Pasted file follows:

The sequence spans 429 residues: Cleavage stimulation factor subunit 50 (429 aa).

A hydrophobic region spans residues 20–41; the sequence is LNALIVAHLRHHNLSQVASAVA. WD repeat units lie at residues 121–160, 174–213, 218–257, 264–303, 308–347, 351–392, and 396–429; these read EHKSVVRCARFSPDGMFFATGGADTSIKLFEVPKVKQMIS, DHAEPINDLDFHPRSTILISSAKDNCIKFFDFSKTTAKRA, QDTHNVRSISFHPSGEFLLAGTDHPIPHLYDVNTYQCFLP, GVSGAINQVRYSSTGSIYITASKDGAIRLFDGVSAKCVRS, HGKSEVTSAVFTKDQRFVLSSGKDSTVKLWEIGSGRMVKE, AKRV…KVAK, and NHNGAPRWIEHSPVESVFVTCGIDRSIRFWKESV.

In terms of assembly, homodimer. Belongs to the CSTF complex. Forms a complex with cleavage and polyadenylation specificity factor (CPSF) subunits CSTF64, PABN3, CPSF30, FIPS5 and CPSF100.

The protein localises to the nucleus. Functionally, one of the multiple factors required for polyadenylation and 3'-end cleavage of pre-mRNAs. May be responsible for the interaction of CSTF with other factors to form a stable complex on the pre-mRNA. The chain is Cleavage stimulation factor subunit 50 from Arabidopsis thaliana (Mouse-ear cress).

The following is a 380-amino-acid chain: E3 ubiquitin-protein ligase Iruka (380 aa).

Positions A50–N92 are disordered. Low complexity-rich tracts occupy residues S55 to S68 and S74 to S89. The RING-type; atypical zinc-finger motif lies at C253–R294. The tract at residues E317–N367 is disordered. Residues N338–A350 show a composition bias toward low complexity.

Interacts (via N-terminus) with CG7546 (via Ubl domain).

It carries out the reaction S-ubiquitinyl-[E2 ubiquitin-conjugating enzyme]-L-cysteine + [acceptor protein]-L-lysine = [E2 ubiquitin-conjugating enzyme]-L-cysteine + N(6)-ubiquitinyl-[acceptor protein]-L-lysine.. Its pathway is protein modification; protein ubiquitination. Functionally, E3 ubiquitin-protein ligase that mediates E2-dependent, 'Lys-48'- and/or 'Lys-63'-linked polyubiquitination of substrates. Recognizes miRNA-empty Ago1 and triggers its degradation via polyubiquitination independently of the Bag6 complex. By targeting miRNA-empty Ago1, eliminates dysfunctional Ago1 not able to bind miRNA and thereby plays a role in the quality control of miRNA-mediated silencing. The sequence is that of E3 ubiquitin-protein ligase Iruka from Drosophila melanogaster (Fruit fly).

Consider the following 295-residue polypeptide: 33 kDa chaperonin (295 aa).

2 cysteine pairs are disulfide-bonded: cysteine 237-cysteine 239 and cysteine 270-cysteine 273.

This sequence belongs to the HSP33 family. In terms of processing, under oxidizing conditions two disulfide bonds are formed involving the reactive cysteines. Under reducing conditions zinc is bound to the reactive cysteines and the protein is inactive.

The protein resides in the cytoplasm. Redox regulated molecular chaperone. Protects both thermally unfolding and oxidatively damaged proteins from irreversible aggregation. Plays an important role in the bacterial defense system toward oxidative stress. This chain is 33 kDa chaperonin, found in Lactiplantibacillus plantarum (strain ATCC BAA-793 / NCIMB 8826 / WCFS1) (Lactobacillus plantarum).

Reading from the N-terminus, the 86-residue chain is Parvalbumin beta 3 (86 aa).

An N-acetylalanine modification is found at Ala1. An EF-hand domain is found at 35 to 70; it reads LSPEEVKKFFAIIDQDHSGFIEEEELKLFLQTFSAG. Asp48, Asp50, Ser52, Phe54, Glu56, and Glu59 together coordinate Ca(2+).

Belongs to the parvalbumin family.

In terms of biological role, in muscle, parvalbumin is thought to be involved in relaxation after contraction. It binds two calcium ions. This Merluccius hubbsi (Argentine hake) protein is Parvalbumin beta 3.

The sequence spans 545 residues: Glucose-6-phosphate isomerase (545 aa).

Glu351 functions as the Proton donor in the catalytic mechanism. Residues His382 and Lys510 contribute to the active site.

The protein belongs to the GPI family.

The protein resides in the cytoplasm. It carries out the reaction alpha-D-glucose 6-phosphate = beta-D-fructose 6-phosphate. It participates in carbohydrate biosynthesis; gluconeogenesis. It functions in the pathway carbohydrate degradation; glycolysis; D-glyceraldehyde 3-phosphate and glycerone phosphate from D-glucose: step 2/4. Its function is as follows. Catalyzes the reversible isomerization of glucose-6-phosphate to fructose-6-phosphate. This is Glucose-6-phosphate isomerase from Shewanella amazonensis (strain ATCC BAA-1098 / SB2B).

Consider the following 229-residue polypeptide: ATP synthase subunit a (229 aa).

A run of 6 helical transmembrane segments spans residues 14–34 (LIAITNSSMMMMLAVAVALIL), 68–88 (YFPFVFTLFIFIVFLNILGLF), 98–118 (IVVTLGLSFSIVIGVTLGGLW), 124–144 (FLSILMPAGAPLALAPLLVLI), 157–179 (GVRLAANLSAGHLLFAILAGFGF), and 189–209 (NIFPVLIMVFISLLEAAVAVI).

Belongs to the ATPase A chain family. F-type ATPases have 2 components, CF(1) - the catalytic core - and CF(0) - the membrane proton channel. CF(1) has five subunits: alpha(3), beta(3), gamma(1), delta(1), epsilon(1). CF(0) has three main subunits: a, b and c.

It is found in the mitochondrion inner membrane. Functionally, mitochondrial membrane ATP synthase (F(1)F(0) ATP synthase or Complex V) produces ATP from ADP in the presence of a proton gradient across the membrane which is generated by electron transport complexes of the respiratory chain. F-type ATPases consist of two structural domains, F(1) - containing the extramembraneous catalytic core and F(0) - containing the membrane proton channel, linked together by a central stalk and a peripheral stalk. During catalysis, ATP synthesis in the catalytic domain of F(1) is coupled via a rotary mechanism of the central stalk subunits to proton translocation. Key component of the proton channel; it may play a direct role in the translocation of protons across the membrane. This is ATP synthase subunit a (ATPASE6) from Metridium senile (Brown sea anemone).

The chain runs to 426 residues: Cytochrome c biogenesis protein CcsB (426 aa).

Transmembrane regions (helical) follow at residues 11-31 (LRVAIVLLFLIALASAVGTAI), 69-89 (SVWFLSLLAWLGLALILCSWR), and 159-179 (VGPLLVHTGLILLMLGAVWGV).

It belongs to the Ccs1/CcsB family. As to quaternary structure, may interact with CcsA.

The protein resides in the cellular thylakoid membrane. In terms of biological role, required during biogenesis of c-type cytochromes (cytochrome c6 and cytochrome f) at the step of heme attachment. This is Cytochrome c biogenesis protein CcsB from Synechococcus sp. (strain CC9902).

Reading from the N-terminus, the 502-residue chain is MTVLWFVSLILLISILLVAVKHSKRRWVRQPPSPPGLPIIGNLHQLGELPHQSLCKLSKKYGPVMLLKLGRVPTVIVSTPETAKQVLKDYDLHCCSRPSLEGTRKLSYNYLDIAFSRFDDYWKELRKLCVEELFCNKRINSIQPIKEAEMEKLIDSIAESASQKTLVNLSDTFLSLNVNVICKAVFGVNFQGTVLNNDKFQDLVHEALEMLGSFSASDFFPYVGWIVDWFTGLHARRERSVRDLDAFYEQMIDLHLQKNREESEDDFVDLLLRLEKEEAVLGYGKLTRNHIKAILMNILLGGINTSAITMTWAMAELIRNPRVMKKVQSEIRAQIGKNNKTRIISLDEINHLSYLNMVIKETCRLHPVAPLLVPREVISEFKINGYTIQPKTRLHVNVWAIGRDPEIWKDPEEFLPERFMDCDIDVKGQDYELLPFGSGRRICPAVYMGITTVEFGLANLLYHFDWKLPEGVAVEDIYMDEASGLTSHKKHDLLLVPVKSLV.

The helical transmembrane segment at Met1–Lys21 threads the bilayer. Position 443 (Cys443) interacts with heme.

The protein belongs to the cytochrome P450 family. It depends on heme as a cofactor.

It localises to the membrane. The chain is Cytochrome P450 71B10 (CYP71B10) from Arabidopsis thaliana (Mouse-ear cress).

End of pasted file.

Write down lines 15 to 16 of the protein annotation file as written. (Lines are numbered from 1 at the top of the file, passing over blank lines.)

Belongs to the parvalbumin family.

In terms of biological role, in muscle, parvalbumin is thought to be involved in relaxation after contraction. It binds two calcium ions. This Merluccius hubbsi (Argentine hake) protein is Parvalbumin beta 3.